Mullins Owners Club

              Comment


              • Mitch
                Mitch commented
                Editing a comment
                Will you autograph them?

              • CarlG
                CarlG commented
                Editing a comment
                If that's what tightens your nuts, by all means.
                Last edited by CarlG; 01-11-2018, 12:10 PM.

            • #14
              This is my collection of "under the distributor head nut" torque tools. DSCN4542.JPG 1-Bonney 2617, 2-MAC S 8S, 3-Snapon S8663B, 4-KR Wilson 6050-N, 5-Proto 6435, 6-Snapon S8677
              All work just fine.

              Comment


              • #15
                Geez guys, tight is tight. Set one with a torque wrench, then see how tight it is with a box wrench and then do it to the one by the dist. It ain't rocket science here. What did they do during the depression and after(shadetree mechanics)??
                Paul in wet CT

                Comment


                • #16
                  There has been some good information in this thread and I am tempted to just agree with Paul in post # 15 and let it go. It is simple and practical and common sense and is the way things were done back in the day. I have done similar things many times.

                  But, people who have not spent a lifetime cranking on wrenches may not be confident enough they can duplicate a torque by feel, and then there are those who just have to know the science and tech behind it in order to decide for themselves what is significant and what is negligible. I suppose I fall into this latter category. With that admission, I have to say I agree with several earlier posters from a practical standpoint, although technically they may not be 100% correct.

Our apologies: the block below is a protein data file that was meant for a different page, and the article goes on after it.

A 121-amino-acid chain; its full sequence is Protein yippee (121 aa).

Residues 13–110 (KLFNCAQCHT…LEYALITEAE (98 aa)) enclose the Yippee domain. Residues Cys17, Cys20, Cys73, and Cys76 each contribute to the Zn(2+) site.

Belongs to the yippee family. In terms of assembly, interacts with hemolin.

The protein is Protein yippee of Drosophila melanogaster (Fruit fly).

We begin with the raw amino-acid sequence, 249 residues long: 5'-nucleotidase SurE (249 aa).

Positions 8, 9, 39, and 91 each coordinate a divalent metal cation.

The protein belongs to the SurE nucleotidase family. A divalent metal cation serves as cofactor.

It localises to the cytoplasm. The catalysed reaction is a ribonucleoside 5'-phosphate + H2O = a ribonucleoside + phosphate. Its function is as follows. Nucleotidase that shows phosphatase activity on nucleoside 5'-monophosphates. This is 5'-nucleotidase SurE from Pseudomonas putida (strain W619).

When using any extension that does not place the center of the stud directly under the center of the socket of the torque wrench, there will be a change in the actual vs. reading of the torque. If the crows foot or offset is in line with the wrench, the torque applied will be higher than what is indicated. The shorter the offset, the less significant the change.

                  If you place the offset 90 degrees to the wrench, there will still be a difference that can be calculated by figuring the length of the hypotenuse of a right triangle. But, since the one leg of that triangle is extremely short compared to the other one, the difference in length and therefore the difference in torque is truly negligible.

                  So, for those who really want to calculate the numbers of what difference an offset makes, I offer up the following link. And it even has the Ford name in the URL, so it must be right.

                  http://www.fordservicecontent.com/re...la_main_en.asp

                  Comment


                  • BillLee/Chandler, TX
                    Editing a comment
                    Interesting site. Assuming it is correct (and if it says Ford .... ), I found that

                    An 18" torque wrench and a 1.8" straight crowfoot, you're off 10%

                • #17